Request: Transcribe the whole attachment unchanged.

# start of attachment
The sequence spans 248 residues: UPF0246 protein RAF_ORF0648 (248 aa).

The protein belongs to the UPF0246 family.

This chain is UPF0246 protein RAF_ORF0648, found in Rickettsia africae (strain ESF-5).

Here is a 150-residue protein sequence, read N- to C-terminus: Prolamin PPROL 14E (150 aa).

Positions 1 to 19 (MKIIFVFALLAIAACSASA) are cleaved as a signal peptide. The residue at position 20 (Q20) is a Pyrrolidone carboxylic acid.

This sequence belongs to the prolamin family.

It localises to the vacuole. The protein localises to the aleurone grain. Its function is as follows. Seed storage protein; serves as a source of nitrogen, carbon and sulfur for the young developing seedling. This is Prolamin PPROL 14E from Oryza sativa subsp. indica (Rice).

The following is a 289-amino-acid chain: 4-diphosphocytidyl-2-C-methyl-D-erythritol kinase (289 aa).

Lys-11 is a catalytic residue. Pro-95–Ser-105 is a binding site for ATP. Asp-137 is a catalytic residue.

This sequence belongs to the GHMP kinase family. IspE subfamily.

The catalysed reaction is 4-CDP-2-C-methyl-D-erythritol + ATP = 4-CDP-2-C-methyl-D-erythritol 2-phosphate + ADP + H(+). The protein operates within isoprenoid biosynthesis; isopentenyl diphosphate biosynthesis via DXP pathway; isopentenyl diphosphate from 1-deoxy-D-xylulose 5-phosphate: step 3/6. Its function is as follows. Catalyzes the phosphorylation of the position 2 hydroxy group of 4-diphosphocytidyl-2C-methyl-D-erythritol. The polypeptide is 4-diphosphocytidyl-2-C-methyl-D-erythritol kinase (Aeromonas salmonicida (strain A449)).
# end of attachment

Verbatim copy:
The sequence spans 248 residues: UPF0246 protein RAF_ORF0648 (248 aa).

The protein belongs to the UPF0246 family.

This chain is UPF0246 protein RAF_ORF0648, found in Rickettsia africae (strain ESF-5).

Here is a 150-residue protein sequence, read N- to C-terminus: Prolamin PPROL 14E (150 aa).

Positions 1 to 19 (MKIIFVFALLAIAACSASA) are cleaved as a signal peptide. The residue at position 20 (Q20) is a Pyrrolidone carboxylic acid.

This sequence belongs to the prolamin family.

It localises to the vacuole. The protein localises to the aleurone grain. Its function is as follows. Seed storage protein; serves as a source of nitrogen, carbon and sulfur for the young developing seedling. This is Prolamin PPROL 14E from Oryza sativa subsp. indica (Rice).

The following is a 289-amino-acid chain: 4-diphosphocytidyl-2-C-methyl-D-erythritol kinase (289 aa).

Lys-11 is a catalytic residue. Pro-95–Ser-105 is a binding site for ATP. Asp-137 is a catalytic residue.

This sequence belongs to the GHMP kinase family. IspE subfamily.

The catalysed reaction is 4-CDP-2-C-methyl-D-erythritol + ATP = 4-CDP-2-C-methyl-D-erythritol 2-phosphate + ADP + H(+). The protein operates within isoprenoid biosynthesis; isopentenyl diphosphate biosynthesis via DXP pathway; isopentenyl diphosphate from 1-deoxy-D-xylulose 5-phosphate: step 3/6. Its function is as follows. Catalyzes the phosphorylation of the position 2 hydroxy group of 4-diphosphocytidyl-2C-methyl-D-erythritol. The polypeptide is 4-diphosphocytidyl-2-C-methyl-D-erythritol kinase (Aeromonas salmonicida (strain A449)).